A Wife for Isaac
Why did Abraham want his son to get a wife from a far land?
In the passage in question, Abraham told his eldest servant:
Genesis 24:3-4 And I will make thee swear by the LORD, the God of heaven, and the God of the earth, that thou shalt not take a wife unto my son of the daughters of the Canaanites, among whom I dwell: But thou shalt go unto my country, and to my kindred, and take a wife unto my son Isaac.
Although we might call Haran a far country from the land of Canaan where Abraham was, he calls it "my country". Abraham had stayed in Haran for a number of years and it became his country. In addition, he had extended family here. That is where the servant was to look in order to obtain a wife for Isaac. The immediate purpose for going to Haran in order to find a wife is so Isaac can have a wife that is of his kindred.
Of course, there must another reason behind this thinking. What was wrong with the women of Canaan? Why was it that when Esau married women of the area that it was "a grief of mind unto Isaac and to Rebekah" (Genesis 26:34-35)? The answer lies in the biblical precept of marriage to women of a false religion. Those who marry women whose family worships other gods will more than likely introduce these false gods to her husband. Consider the following passages:
Exodus 34:15-16 Lest thou make a covenant with the inhabitants of the land, and they go a whoring after their gods, and do sacrifice unto their gods, and one call thee, and thou eat of his sacrifice; And thou take of their daughters unto thy sons, and their daughters go a whoring after their gods, and make thy sons go a whoring after their gods.
Deuteronomy 7:3-4 Neither shalt thou make marriages with them; thy daughter thou shalt not give unto his son, nor his daughter shalt thou take unto thy son. For they will turn away thy son from following me, that they may serve other gods: so will the anger of the LORD be kindled against you, and destroy thee suddenly.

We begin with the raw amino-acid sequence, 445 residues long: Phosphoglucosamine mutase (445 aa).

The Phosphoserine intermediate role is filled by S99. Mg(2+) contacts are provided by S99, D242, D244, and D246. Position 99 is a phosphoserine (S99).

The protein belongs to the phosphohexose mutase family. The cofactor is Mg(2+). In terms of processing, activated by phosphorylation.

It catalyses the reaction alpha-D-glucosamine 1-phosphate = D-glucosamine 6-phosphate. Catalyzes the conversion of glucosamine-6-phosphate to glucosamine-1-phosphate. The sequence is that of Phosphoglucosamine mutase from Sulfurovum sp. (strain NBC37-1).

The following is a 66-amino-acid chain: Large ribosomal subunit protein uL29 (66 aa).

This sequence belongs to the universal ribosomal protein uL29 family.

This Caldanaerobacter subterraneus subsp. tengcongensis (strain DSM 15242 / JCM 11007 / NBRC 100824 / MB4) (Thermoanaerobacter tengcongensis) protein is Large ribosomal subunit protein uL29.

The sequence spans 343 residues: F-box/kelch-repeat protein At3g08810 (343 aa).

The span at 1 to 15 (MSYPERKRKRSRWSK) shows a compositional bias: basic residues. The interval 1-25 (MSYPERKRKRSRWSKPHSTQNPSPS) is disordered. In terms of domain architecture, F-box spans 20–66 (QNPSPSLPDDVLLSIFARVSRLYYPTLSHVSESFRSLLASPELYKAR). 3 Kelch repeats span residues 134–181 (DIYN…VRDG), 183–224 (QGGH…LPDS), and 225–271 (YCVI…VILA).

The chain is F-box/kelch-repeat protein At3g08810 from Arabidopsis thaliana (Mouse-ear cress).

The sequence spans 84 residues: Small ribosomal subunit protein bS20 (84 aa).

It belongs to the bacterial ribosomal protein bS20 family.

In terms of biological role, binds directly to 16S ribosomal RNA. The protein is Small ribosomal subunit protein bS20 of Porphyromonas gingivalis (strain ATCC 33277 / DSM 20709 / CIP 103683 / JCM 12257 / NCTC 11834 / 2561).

1 Kings 11:4 For it came to pass, when Solomon was old, that his wives turned away his heart after other gods: and his heart was not perfect with the LORD his God, as was the heart of David his father.
Abraham and his family in Haran knew of the one God of heaven and earth. Clearly, he wanted a wife for his son who would not lead him to serve false gods.
By application, we who are Christians are to marry other Christians so that we will not be drawn away from the faith. 2 Corinthians 6:14 states, "Be ye not unequally yoked together with unbelievers: for what fellowship hath righteousness with unrighteousness? and what communion hath light with darkness?" Surely, one application of being unequally yoked is being married to one who is lost. In addition, 1 Corinthians 7:39 says of the widow, "she is at liberty to be married to whom she will; only in the Lord." That is, she is free to marry as long as it is to one who is a believer. We should teach this precept to our young people so that they might serve the Lord all their days.